10 Learning to engage students: I just wanted the students to do some short reading sentences [for the warm-up] but now I think it would be the wrong thing to do… After I had typed up the sentences, Huệ said we should still keep the pictures. That would be more lively and fun. (Rnd2, p. 5, Mai’s emphasis) Because just [having the students] sit reading could not warm them up, Huệ said: ‘Let’s do the picture activity so that it can be lively.’ I found that was right. The students were happy, and even those who never spoke would also speak up… So I think it sort of engaging the students [in the lesson]. (Mai, Rnd2, p. 14) 10 3. Community/Mediational tool contradictions & Pedagogical knowledge (general & PCK)

11 Collaboration rules versus teaching professional rules “In fact I was trying to avoid… correcting each other in front of the class – something absolutely to avoid. Then I thought to myself, I looked at the students and they looked so confused… They really looked confused, so I thought I must speak up…” “I hate this thought but… teachers mostly must not make mistakes. In general, students will not fully trust teachers if they make mistakes... However, if I point out my partner’s mistake in front of everyone, first she will lose face. Second, the students will question about the tutors: first, the competence of the tutors; second, they would wonder what kind of cooperation it is that allows tutors to contrast each other right in class like that... I do not want her to lose face in front of everyone. I need to cooperate well.” (Hong, Teaching Round 2) 11 4. Contradictions between conflicting rules & Learning to collaborate

12 12 Teacher Professional Identity General pedagogical knowledge Responding to students’ learning needs Pedagogical content knowledge Understanding of teacher collaboration

13  Systemic contradictions as stimulus for TPL and the transformation of teachers’ joint-activity systems.  PP provided mutual scaffolding for activities within the ZPD for the PSTs’ reciprocal learning.  Development as characterized by ‘adaptive processes’ (Vygotsky, 1978, p. 73), “passing through the same point at each revolution, while advancing to a higher level” (p. 56), with PSTs being active agents.  Reconceptualising TPL in the paired-placement in relation to the notions of tensions, conflicts, or dilemmas. 13 Implications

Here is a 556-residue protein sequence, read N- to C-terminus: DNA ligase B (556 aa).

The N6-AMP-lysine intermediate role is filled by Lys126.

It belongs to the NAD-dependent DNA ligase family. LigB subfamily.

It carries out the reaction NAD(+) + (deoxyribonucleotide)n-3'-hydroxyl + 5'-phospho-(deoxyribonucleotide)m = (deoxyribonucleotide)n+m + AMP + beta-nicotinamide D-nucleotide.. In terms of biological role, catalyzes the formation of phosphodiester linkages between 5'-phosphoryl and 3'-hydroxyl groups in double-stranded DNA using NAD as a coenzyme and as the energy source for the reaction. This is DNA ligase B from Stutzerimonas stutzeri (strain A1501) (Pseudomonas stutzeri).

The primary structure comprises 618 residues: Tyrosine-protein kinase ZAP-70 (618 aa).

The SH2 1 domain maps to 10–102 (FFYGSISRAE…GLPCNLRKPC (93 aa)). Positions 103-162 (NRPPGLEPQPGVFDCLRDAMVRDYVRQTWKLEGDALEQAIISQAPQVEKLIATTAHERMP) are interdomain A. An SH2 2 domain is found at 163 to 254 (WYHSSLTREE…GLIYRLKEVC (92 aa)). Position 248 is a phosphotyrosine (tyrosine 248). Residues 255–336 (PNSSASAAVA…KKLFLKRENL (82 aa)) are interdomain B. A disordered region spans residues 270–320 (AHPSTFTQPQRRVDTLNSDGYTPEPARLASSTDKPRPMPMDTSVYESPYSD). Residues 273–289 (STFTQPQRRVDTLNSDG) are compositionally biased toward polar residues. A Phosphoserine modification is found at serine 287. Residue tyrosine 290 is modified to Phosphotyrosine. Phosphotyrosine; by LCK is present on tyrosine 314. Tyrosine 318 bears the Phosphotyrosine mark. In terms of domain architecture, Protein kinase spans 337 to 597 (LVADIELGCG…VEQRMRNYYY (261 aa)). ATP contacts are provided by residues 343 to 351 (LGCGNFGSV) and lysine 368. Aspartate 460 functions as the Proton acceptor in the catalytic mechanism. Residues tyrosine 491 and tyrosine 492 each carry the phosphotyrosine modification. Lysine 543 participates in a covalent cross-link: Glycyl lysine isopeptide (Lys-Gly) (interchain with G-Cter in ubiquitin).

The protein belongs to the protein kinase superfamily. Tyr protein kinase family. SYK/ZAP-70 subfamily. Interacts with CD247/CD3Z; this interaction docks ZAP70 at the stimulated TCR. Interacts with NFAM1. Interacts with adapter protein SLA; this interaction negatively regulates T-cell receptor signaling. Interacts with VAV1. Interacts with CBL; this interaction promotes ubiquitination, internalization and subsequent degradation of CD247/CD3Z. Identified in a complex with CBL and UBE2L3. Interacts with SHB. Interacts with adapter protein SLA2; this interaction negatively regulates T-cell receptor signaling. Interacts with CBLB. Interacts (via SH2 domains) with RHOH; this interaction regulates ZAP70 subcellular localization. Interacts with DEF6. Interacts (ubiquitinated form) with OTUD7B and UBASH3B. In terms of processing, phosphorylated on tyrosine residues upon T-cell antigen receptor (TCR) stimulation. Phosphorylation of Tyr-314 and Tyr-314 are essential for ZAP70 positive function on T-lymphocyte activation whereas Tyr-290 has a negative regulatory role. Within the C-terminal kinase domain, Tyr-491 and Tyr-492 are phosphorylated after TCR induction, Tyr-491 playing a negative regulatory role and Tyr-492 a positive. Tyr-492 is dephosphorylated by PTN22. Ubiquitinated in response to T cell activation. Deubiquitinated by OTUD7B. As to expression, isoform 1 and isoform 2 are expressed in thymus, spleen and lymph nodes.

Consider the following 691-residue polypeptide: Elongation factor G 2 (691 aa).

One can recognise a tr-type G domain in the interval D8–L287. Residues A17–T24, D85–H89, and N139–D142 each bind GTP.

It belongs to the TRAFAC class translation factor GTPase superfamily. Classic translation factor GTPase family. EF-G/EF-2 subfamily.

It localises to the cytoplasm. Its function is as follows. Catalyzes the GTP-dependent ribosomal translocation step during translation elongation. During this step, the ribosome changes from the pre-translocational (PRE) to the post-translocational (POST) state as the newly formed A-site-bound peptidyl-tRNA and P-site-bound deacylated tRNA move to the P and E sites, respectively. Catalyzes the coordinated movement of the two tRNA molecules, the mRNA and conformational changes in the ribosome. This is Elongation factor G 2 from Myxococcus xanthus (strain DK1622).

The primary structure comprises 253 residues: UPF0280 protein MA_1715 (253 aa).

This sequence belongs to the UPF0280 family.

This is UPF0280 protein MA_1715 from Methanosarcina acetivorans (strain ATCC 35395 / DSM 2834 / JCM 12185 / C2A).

14 THANK YOU! 14 Dang, T. K. A. (2014). Exploring Paired-Placements to Support Teacher Professional Learning: A Sociocultural Activity Theoretical Perspective (Teacher knowledge construction in the paired-placement). Refereed conference paper presented at the Australian Teacher Education Association “Building a platform for future engagement”. Sydney, July 2014. Dang, T. K. A. (2013). Identity in activity: Examining teacher professional identity formation in the paired-placement of student teachers. Teaching and Teacher Education, 30 (2013), 47-59. Dang, T. K. A., & Marginson, S. (2013). Global learning through the lens of Vygotskian sociocultural theory. Critical Studies in Education, 54(2), 143-159. DOI:10.1080/17508487.2012.722557.

15 15 Theoretical framework Sociocultural theory (Vygotsky, 1978, 1987) Mediation, Genetic method & Zone of Proximal Development Activity theory (Engeström, 1987, 2001, 2008) Third generation activity theory, Systemic contradiction & Expansive learning Conceptualize teacher learning, context, and how context shapes TPL in PP

16 Shifting roles: as a student or as a teacher? For the first group, I just sat and listened attentively, without noting down details, so when I gave my comments they were superficial and Hien had to step in with more detailed comments… Then I realized I was just touching the surface, not focusing on key areas for the students to improve on later. (Chinh, Rnd 2, P. 9) When it came to group two, it was not that I took more notes, those [key areas] were easy to notice. I just remembered and had the students practise again. (Chinh, Rnd 2, P. 9) 16